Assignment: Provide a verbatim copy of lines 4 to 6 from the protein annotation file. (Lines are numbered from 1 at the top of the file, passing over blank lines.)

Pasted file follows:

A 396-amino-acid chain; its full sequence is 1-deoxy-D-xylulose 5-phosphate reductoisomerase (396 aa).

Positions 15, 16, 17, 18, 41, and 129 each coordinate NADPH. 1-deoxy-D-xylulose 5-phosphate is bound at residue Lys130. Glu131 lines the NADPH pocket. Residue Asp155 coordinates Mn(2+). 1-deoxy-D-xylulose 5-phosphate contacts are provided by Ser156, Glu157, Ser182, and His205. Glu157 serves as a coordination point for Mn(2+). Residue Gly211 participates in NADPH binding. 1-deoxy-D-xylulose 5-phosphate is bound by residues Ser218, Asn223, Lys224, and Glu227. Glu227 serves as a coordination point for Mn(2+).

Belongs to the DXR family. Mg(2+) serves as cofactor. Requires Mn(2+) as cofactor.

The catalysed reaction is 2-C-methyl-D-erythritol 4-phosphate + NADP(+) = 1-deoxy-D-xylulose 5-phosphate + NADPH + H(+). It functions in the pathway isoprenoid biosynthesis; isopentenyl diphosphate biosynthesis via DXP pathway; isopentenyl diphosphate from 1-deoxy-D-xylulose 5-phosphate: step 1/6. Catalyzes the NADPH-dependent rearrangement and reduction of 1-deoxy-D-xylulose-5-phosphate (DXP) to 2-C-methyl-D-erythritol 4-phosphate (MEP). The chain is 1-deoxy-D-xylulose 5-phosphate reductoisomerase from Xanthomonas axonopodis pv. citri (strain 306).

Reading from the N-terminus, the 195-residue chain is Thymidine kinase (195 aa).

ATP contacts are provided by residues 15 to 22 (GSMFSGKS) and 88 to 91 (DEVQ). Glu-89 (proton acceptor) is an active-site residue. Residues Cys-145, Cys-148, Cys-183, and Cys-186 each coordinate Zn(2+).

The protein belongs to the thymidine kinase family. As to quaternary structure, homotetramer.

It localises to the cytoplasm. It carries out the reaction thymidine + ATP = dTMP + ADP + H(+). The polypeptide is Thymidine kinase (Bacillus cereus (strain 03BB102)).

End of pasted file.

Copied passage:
The catalysed reaction is 2-C-methyl-D-erythritol 4-phosphate + NADP(+) = 1-deoxy-D-xylulose 5-phosphate + NADPH + H(+). It functions in the pathway isoprenoid biosynthesis; isopentenyl diphosphate biosynthesis via DXP pathway; isopentenyl diphosphate from 1-deoxy-D-xylulose 5-phosphate: step 1/6. Catalyzes the NADPH-dependent rearrangement and reduction of 1-deoxy-D-xylulose-5-phosphate (DXP) to 2-C-methyl-D-erythritol 4-phosphate (MEP). The chain is 1-deoxy-D-xylulose 5-phosphate reductoisomerase from Xanthomonas axonopodis pv. citri (strain 306).

Reading from the N-terminus, the 195-residue chain is Thymidine kinase (195 aa).

ATP contacts are provided by residues 15 to 22 (GSMFSGKS) and 88 to 91 (DEVQ). Glu-89 (proton acceptor) is an active-site residue. Residues Cys-145, Cys-148, Cys-183, and Cys-186 each coordinate Zn(2+).